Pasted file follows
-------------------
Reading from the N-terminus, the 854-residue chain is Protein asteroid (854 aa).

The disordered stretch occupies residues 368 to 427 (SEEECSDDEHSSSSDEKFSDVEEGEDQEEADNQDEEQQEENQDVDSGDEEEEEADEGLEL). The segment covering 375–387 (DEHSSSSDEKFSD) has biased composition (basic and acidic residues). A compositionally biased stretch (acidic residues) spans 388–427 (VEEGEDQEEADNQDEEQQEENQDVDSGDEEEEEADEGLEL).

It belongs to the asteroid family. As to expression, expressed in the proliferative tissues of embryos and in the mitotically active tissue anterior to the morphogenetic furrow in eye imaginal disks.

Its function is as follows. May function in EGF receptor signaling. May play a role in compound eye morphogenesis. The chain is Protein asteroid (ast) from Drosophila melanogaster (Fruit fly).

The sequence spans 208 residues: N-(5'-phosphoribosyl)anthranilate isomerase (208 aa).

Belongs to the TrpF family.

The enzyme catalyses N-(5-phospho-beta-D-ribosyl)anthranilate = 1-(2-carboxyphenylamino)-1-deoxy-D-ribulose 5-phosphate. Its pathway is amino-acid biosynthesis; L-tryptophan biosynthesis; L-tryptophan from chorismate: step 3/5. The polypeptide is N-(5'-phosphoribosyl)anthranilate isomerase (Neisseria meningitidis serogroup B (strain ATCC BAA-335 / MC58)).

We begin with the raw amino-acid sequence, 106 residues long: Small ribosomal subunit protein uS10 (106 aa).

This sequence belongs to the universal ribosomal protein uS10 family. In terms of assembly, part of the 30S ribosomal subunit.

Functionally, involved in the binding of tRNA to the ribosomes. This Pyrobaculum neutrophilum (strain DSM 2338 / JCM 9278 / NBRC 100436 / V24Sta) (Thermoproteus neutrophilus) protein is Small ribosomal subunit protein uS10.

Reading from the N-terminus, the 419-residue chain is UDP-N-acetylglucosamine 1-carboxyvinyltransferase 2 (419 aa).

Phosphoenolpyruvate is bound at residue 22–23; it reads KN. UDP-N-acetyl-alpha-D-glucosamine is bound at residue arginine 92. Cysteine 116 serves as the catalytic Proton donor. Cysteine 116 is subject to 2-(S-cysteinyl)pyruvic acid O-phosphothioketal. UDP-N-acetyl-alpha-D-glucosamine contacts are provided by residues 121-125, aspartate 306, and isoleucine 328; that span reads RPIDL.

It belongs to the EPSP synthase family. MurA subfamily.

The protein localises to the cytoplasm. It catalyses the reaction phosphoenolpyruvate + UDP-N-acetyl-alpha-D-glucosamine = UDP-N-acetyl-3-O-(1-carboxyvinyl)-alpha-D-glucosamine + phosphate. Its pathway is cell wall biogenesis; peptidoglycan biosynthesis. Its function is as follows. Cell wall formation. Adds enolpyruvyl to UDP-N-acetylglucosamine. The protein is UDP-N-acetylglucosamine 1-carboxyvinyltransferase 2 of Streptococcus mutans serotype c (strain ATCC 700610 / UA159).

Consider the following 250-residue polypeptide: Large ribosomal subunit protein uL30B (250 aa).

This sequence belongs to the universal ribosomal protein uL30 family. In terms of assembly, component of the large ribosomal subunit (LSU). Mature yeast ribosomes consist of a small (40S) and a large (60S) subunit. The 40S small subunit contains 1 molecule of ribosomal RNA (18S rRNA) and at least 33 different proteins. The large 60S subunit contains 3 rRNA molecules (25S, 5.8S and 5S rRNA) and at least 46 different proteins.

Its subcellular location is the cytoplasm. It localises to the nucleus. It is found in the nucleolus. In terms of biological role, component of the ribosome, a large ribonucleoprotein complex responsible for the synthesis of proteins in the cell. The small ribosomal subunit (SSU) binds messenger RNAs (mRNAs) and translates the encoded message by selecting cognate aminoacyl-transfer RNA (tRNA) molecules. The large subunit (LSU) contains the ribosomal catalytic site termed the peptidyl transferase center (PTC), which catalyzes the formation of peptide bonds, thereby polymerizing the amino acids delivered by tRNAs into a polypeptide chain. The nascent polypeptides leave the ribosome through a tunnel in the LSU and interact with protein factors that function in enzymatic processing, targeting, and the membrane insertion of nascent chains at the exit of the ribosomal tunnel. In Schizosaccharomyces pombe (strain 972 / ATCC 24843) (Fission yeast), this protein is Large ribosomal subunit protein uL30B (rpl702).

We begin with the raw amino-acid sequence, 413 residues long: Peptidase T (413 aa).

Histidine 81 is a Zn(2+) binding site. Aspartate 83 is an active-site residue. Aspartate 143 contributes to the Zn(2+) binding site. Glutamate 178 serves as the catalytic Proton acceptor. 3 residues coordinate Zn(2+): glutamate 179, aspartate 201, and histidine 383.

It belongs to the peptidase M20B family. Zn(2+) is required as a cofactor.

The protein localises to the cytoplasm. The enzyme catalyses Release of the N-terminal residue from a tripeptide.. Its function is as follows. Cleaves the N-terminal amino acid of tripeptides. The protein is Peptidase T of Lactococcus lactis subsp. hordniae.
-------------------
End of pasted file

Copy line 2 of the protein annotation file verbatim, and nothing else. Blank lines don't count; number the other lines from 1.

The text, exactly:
The disordered stretch occupies residues 368 to 427 (SEEECSDDEHSSSSDEKFSDVEEGEDQEEADNQDEEQQEENQDVDSGDEEEEEADEGLEL). The segment covering 375–387 (DEHSSSSDEKFSD) has biased composition (basic and acidic residues). A compositionally biased stretch (acidic residues) spans 388–427 (VEEGEDQEEADNQDEEQQEENQDVDSGDEEEEEADEGLEL).